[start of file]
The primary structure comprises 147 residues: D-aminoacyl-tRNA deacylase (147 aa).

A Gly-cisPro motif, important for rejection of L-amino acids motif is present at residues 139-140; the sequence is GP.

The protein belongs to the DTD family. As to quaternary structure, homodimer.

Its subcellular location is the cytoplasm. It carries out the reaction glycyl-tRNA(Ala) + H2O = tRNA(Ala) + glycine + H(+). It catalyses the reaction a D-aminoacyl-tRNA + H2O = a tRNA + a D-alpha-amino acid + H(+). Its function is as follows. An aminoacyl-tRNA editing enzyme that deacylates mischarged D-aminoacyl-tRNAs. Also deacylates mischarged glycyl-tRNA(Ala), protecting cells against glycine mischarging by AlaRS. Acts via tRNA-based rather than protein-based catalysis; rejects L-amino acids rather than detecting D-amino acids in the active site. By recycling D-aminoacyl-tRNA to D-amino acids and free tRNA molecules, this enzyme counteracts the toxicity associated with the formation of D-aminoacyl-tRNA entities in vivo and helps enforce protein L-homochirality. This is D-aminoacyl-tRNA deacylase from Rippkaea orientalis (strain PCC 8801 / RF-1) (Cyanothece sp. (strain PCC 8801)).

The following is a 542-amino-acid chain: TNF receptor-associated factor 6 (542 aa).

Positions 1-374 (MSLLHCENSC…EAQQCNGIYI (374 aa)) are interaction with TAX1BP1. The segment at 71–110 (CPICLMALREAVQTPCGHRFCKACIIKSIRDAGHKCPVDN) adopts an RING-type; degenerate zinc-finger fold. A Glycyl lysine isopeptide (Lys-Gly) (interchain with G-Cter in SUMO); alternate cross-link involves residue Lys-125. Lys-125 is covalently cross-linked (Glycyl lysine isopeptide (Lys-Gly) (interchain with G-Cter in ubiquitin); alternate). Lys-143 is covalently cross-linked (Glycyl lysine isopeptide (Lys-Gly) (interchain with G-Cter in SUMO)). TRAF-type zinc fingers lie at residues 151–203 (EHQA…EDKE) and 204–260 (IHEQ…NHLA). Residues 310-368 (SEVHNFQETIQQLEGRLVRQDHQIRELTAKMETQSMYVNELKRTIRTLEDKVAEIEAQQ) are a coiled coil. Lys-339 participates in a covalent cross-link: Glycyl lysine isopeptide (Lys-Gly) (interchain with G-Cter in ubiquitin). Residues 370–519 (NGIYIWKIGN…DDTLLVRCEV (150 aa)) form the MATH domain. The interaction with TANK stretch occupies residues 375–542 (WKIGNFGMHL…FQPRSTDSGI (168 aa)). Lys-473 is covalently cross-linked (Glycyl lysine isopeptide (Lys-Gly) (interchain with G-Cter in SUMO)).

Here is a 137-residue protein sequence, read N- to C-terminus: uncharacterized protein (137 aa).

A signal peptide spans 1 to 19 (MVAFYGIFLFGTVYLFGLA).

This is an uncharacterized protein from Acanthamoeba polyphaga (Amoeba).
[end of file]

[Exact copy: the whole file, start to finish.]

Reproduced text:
The primary structure comprises 147 residues: D-aminoacyl-tRNA deacylase (147 aa).

A Gly-cisPro motif, important for rejection of L-amino acids motif is present at residues 139-140; the sequence is GP.

The protein belongs to the DTD family. As to quaternary structure, homodimer.

Its subcellular location is the cytoplasm. It carries out the reaction glycyl-tRNA(Ala) + H2O = tRNA(Ala) + glycine + H(+). It catalyses the reaction a D-aminoacyl-tRNA + H2O = a tRNA + a D-alpha-amino acid + H(+). Its function is as follows. An aminoacyl-tRNA editing enzyme that deacylates mischarged D-aminoacyl-tRNAs. Also deacylates mischarged glycyl-tRNA(Ala), protecting cells against glycine mischarging by AlaRS. Acts via tRNA-based rather than protein-based catalysis; rejects L-amino acids rather than detecting D-amino acids in the active site. By recycling D-aminoacyl-tRNA to D-amino acids and free tRNA molecules, this enzyme counteracts the toxicity associated with the formation of D-aminoacyl-tRNA entities in vivo and helps enforce protein L-homochirality. This is D-aminoacyl-tRNA deacylase from Rippkaea orientalis (strain PCC 8801 / RF-1) (Cyanothece sp. (strain PCC 8801)).

The following is a 542-amino-acid chain: TNF receptor-associated factor 6 (542 aa).

Positions 1-374 (MSLLHCENSC…EAQQCNGIYI (374 aa)) are interaction with TAX1BP1. The segment at 71–110 (CPICLMALREAVQTPCGHRFCKACIIKSIRDAGHKCPVDN) adopts an RING-type; degenerate zinc-finger fold. A Glycyl lysine isopeptide (Lys-Gly) (interchain with G-Cter in SUMO); alternate cross-link involves residue Lys-125. Lys-125 is covalently cross-linked (Glycyl lysine isopeptide (Lys-Gly) (interchain with G-Cter in ubiquitin); alternate). Lys-143 is covalently cross-linked (Glycyl lysine isopeptide (Lys-Gly) (interchain with G-Cter in SUMO)). TRAF-type zinc fingers lie at residues 151–203 (EHQA…EDKE) and 204–260 (IHEQ…NHLA). Residues 310-368 (SEVHNFQETIQQLEGRLVRQDHQIRELTAKMETQSMYVNELKRTIRTLEDKVAEIEAQQ) are a coiled coil. Lys-339 participates in a covalent cross-link: Glycyl lysine isopeptide (Lys-Gly) (interchain with G-Cter in ubiquitin). Residues 370–519 (NGIYIWKIGN…DDTLLVRCEV (150 aa)) form the MATH domain. The interaction with TANK stretch occupies residues 375–542 (WKIGNFGMHL…FQPRSTDSGI (168 aa)). Lys-473 is covalently cross-linked (Glycyl lysine isopeptide (Lys-Gly) (interchain with G-Cter in SUMO)).

Here is a 137-residue protein sequence, read N- to C-terminus: uncharacterized protein (137 aa).

A signal peptide spans 1 to 19 (MVAFYGIFLFGTVYLFGLA).

This is an uncharacterized protein from Acanthamoeba polyphaga (Amoeba).